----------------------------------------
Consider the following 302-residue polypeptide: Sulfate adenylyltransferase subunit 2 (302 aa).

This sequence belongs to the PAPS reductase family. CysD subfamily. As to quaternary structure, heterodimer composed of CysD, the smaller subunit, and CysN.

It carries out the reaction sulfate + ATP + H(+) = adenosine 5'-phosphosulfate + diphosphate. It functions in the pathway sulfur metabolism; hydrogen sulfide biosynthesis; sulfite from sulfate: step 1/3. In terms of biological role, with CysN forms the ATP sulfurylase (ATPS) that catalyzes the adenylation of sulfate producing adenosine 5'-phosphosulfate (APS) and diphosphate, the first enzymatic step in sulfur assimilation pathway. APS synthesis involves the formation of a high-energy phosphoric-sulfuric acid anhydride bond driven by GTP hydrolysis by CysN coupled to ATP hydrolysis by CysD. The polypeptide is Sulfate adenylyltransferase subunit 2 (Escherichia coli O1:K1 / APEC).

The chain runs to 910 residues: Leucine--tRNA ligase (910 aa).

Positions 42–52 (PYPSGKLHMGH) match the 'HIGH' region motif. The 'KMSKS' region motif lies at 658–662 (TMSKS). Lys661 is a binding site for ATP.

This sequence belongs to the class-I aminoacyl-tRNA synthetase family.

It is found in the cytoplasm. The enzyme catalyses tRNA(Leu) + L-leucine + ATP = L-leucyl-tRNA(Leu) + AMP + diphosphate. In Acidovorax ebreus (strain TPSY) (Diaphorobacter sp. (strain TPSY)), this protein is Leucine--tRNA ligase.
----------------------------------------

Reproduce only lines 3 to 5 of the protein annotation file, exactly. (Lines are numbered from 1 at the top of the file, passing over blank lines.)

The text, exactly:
It carries out the reaction sulfate + ATP + H(+) = adenosine 5'-phosphosulfate + diphosphate. It functions in the pathway sulfur metabolism; hydrogen sulfide biosynthesis; sulfite from sulfate: step 1/3. In terms of biological role, with CysN forms the ATP sulfurylase (ATPS) that catalyzes the adenylation of sulfate producing adenosine 5'-phosphosulfate (APS) and diphosphate, the first enzymatic step in sulfur assimilation pathway. APS synthesis involves the formation of a high-energy phosphoric-sulfuric acid anhydride bond driven by GTP hydrolysis by CysN coupled to ATP hydrolysis by CysD. The polypeptide is Sulfate adenylyltransferase subunit 2 (Escherichia coli O1:K1 / APEC).

The chain runs to 910 residues: Leucine--tRNA ligase (910 aa).

Positions 42–52 (PYPSGKLHMGH) match the 'HIGH' region motif. The 'KMSKS' region motif lies at 658–662 (TMSKS). Lys661 is a binding site for ATP.